By Sarah Earles, MS, LPC, NCC
“Name three things you’re grateful for.” It’s an age-old tradition around the Thanksgiving table. Thanksgiving is not always a happy holiday, though. It is often a reminder of loss: loss of family, loss of home, loss of relationship, loss of what could have been, or even just loss of what was wished for. This is especially true for foster and adoptive children.
Foster care and adoption, as beautiful as they are in showing love and care to the watching world, come with immense losses for children. They lose the sights, sounds, smell, and culture of their biological family (Gobbel, 2020). They lose relationships. They lose homes. They lose possessions. When neglect and abuse are involved, they can lose innocence. When children are adopted, they lose names on their birth certificates (their biological parents and/or their own). They lose identity. Acknowledging these losses does not discount the gains of adoption: connection, safety, and co-regulation, just to name a few (Gobbel, 2019). Acknowledging the losses just helps put the gains in perspective.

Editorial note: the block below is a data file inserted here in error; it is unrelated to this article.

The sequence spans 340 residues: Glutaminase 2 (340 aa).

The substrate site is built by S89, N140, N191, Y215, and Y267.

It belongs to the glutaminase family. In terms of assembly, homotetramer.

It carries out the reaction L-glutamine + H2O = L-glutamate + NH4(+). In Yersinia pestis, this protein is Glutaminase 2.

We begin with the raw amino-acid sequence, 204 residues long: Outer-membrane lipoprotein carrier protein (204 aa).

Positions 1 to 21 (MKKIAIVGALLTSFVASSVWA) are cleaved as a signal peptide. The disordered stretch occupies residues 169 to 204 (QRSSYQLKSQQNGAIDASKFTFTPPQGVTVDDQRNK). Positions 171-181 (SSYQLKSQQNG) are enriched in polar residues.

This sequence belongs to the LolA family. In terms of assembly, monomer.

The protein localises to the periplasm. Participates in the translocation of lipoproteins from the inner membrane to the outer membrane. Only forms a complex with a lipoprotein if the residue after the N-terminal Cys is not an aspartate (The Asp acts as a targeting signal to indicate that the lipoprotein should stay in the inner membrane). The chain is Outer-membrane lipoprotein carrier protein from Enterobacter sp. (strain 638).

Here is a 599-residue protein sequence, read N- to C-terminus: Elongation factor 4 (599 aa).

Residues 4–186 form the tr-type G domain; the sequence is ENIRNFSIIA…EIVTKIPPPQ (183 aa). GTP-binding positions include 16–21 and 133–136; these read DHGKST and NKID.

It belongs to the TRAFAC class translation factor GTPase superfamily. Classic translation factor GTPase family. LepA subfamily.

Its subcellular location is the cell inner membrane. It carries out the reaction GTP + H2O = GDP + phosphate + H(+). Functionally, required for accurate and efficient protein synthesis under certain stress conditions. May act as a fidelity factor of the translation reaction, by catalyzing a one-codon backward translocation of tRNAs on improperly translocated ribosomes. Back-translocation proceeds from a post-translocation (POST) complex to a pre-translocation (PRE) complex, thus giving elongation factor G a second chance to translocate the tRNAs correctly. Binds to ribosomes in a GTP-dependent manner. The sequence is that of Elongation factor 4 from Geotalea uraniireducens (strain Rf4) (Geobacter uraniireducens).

Loss results in grief. This is one of the core issues of adoption (Silverstein & Kaplan, 1982). Grief is not a one-time event. It has stages, and these stages are often not linear (Murphy, n.d.). As such, it is often triggered by certain events. The holidays can be one such event (Centerstone, n.d.). Normalizing grief as a natural reaction to loss is important.
Thanksgiving is a time for gratitude. Thanksgiving is not the only time for gratitude, however. The Bible says, “Give thanks in all circumstances” (English Standard Version, 2001, 1 Thess 5:18). So, if children express grief rather than gratitude this year, please accept it. Please allow them to give thanks in their own time. Please make room for their feelings. Please help them feel safe — all of them. Safety should not be just a tradition, but a marker of a nurturing family. This is the kind of family foster and adoptive children need to facilitate healing from loss.
Centerstone. (n.d.) Managing grief around the holidays. Centerstone.
English Standard Bible (2001). Bible Gateway.
Gobbel, R. (2019, April 1). Safety is the treatment. RobynGobbel.com.
Gobbel, R. (2020, November 2). Adoption Grief. RobynGobbel.com.
Silverstein, D.N., & Kaplan, S. (1982). Lifelong issues in adoption. American Adoption Congress.